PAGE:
Remember Manhattan Beach life before coronavirus? We do. Fondly.

Surfing and other "active recreation" will be allowed on beaches starting May 13. From the "Photowalks" series

By Jefferson Graham

A surfer walks out onto the Manhattan Beach sand at early morning, back in the pre-COVID era. From the “Photowalks” series

Miss seeing the ocean and her waves as much as we do? 

Walking on Ocean Avenue in Manhattan Beach, through the alley ways of the city just isn’t the same thing as getting to be on the Strand, right? 

But in these days of social distancing, we’ve got to do what we’ve got to do. 

Luckily, we’ve got the video archive. 

I’ve been compiling “Photowalk” videos of the beach cities for years, and just put together a compilation reel to remember the way things were–like in earlier 2020. 

Walking on the sand. Watching the sunset or the morning surfers from the Pier. Seeing the birds fly over the water. For many, the simple joy of beach volleyball, or working out in the sand. 

The beaches of Los Angeles County, which includes Manhattan, Hermosa and Redondo are currently closed, although there’s talk they may re-open soon, as early as May 15th. (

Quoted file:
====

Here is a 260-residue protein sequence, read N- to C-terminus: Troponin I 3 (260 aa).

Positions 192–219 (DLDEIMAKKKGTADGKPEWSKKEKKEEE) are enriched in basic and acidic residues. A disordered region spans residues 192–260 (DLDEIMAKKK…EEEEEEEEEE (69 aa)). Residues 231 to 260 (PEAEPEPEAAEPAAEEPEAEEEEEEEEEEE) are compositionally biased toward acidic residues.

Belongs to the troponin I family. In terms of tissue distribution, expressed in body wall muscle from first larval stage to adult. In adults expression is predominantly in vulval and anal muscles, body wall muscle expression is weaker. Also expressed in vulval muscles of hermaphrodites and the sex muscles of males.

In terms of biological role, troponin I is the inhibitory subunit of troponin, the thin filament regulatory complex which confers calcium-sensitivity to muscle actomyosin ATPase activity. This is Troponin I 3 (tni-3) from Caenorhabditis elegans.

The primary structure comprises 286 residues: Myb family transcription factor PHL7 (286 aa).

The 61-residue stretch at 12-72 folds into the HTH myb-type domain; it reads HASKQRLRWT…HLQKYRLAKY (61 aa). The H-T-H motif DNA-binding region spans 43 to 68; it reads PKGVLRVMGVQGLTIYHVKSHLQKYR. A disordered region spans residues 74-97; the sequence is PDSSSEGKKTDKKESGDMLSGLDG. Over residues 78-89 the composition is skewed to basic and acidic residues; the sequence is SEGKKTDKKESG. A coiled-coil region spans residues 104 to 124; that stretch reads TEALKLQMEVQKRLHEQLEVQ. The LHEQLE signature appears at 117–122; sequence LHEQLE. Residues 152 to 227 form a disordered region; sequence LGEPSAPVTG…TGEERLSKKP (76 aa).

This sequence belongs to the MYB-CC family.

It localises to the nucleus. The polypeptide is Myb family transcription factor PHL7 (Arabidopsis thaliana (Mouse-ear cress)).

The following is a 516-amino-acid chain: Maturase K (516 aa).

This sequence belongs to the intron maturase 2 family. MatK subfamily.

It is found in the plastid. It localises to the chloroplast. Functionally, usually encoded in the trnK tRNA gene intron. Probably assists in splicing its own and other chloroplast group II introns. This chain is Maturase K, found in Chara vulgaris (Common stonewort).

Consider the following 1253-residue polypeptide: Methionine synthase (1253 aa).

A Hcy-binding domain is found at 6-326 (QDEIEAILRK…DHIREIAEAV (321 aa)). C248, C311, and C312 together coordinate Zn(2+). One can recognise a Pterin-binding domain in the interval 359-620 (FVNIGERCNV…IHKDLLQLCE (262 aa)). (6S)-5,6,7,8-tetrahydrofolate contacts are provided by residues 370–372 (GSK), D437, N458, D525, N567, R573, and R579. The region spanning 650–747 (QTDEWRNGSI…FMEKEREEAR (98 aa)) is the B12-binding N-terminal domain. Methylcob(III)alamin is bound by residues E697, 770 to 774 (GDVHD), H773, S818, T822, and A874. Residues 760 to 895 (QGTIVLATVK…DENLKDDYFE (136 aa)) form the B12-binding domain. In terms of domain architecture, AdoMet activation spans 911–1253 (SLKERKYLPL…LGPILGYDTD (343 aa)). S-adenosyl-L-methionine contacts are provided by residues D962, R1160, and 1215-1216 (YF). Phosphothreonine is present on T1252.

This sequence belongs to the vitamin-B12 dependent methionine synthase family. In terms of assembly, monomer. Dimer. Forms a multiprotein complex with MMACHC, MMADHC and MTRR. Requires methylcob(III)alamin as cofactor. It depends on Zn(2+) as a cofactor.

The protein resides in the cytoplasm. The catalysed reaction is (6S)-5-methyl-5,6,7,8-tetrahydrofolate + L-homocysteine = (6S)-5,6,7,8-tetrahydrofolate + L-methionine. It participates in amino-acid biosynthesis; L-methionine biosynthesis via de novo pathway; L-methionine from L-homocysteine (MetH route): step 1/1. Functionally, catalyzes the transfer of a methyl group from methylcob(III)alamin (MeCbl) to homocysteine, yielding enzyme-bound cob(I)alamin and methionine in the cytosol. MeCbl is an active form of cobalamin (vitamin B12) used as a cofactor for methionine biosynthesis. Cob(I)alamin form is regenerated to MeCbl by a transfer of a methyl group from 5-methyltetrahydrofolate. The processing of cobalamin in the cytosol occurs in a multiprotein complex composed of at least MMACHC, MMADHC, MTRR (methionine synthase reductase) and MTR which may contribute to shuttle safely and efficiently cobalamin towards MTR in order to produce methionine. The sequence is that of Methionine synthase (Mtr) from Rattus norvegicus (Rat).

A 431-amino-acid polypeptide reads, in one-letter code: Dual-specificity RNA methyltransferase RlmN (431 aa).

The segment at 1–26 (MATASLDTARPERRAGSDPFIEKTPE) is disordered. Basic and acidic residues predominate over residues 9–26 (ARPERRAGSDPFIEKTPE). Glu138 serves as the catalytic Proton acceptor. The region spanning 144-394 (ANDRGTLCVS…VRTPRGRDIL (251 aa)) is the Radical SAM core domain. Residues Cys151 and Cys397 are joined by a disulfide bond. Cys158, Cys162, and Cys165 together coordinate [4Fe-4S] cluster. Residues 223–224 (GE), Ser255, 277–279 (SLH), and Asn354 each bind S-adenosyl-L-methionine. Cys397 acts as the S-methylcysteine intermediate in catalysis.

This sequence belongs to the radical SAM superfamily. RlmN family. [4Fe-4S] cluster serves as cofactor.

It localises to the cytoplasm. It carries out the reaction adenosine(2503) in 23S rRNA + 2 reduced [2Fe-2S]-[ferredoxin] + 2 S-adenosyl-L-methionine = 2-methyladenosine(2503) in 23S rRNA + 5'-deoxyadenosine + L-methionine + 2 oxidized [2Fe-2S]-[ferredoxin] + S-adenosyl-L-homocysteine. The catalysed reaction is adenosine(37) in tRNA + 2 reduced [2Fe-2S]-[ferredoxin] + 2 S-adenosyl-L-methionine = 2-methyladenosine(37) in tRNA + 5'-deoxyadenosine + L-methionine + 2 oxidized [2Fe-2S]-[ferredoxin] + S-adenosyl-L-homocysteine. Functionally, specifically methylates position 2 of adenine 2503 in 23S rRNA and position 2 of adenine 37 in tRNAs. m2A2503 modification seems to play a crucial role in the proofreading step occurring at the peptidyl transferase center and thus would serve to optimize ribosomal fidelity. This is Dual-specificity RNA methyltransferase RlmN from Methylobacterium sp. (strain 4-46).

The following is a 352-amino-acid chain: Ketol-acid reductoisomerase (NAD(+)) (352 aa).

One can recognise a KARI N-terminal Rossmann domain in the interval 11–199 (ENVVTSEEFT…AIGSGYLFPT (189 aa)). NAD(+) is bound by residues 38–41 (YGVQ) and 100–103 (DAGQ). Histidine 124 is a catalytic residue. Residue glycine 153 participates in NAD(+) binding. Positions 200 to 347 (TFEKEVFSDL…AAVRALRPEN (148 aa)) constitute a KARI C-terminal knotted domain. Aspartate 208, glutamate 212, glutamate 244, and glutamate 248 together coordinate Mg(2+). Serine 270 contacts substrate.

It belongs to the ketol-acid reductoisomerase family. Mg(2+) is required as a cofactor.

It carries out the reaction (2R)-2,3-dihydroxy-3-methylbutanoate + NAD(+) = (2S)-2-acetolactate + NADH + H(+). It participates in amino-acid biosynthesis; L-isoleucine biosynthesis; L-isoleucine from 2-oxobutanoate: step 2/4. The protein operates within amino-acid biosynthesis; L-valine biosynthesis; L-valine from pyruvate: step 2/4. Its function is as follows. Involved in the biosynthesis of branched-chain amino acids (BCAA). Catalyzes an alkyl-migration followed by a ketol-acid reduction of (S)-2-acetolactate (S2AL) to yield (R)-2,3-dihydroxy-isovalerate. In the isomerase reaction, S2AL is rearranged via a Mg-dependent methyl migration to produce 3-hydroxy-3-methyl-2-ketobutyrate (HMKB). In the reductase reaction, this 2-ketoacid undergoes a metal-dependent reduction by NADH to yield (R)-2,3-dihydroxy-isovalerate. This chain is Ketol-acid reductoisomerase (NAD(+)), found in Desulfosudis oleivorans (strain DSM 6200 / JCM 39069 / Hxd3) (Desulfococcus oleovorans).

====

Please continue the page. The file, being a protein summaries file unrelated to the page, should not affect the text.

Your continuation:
In the meantime, if you miss the beach as much as we do, we invite you to watch our “Manhattan Beach before quarantine” video. It opens under the Pier, back before anyone knew what a COVID was, (another lifetime ago, right?) and ends on the now empty bike path. 

Hang in —the month of May will be here soon. 


In addition, we’ve also put together a series of ocean videos at different times of the day, from early morning to mid afternoon and most spectacularly, sunsets. They feature no talking or music, just the sights and sounds of the South Bay beaches. Enjoy!





comments so far. Comments posted to may be reprinted in the Easy Reader print edition, which is published each Thursday.

Be an Easy Reader Free Press supporter!

Yes, we know Easy Reader and are free. But they are not free to produce. The advertiser model that traditionally supported newspapers is fading away. This is our way of transitioning to a future where newspapers are supported by their readers. Which is as it should be. We hope you’ll support us. — Kevin Cody, Publisher